3. Publish reviews, testimonials, and social media posts from past customers or brand ambassadors to build social proof and establish authority. You may also ask your influencers and past customers to post on your ads giving them the social proof you are looking for. There’s nothing better than an ad that addresses a problem you have and it seems too good to be true, so you go to the comments to read them and find out that existing customers are saying its true and posting pictures of the proof – this is the gold you want in marketing. Marketers often will pay their influencers or reward loyal customers for doing so.
  4. Set up retargeting campaigns to reach out to qualified leads who tried a free trial but didn’t make a purchase. Retargeting ads convert customers faster than any other ad because the customer has already been primed with ads, blogs, reviews, social proof with photography, and word of mouth. This is the lowest hanging fruit with all the effort you have put into your strategy.

How Lead Generation Marketing Strategies Promote Business Success

Acquiring new customers is tricky; most leads (from social media, SEO, and landing pages) will not open your website and immediately buy.

A typical lead gen landing page will have a conversion rate of 2% or less, so you need to build your lead funnel with lead nurturing strategies. The middle of the lead funnel contains a pivotal point for maintaining interest, which is the key to turning an interested person into a paying customer. This is where you need to engage your audience with the aforementioned blogs, tips, and content supporting the challenge that your product or service ultimately solves.

The middle of the funnel (MOFU) is a crucial stage in the customer journey where potential customers have already shown interest in your business but haven’t yet made a purchase decision. It’s the stage where they are actively considering your product or service and evaluating whether it’s the right fit for their needs.

Engaging users in the MOFU is important because it can help you move them closer to making a purchase decision. Here are some tips on how to engage these users:

  1. Provide educational content: Offer content that helps potential customers understand their problems and how your product or service can solve them. This can include whitepapers, case studies, videos, and webinars. Educational content can position your business as an expert and help potential customers make informed decisions.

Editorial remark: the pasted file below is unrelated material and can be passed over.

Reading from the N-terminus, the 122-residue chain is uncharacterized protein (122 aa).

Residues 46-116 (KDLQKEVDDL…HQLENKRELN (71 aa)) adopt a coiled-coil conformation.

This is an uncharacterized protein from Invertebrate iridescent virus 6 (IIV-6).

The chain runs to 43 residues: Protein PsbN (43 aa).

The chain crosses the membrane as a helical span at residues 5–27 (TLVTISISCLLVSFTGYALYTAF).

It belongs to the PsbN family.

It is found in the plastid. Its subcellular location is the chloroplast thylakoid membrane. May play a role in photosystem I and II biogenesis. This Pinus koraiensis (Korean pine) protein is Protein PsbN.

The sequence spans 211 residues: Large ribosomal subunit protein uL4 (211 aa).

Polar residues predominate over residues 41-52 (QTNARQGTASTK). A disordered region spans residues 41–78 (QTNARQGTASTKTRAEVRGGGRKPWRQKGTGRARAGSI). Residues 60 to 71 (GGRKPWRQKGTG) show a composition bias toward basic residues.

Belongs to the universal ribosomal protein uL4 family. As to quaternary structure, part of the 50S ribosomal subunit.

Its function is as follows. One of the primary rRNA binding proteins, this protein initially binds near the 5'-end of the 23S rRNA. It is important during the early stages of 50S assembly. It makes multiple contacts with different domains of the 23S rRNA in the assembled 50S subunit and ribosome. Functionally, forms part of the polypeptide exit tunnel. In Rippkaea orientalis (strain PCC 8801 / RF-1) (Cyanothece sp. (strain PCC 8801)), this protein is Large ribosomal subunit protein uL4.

2. Personalize the experience: Use data you have collected on the potential customer to personalize the experience. For example, you can send targeted emails based on their previous interactions with your business or suggest products that are similar to ones they have previously shown interest in.
  3. Build trust: In the MOFU, potential customers are looking for reasons to trust your business. Provide social proof such as customer testimonials or reviews. Offering a guarantee or free trial can also help build trust.
  4. Offer incentives: Providing incentives such as discounts or exclusive offers can encourage potential customers to take the next step and make a purchase.
  5. Communicate regularly: Stay in touch with potential customers by regularly sending them helpful content or updates on your product or service. This can help keep your business top of mind and increase the likelihood of them making a purchase.

By engaging potential customers in the MOFU, you can help them move closer to making a purchase decision and increase the likelihood of them becoming a loyal customer. This is where your focus needs to be intense with testing on copywriting, customer journey segmentation with persona line up, and imagery testing. This is the most intense part of understanding what is resonating with your customers. Be sure to use a testing platform that will give you true multi-variate or A/B testing.

The repetition of the engagement will get those that intend on purchasing through your funnel and those that are by standers will join or eventually move on.

Once you master the funnel, you’re ready to move on to loyalty marketing – this turns loyal customers into evangelists. Learn more about loyalty marketing here>>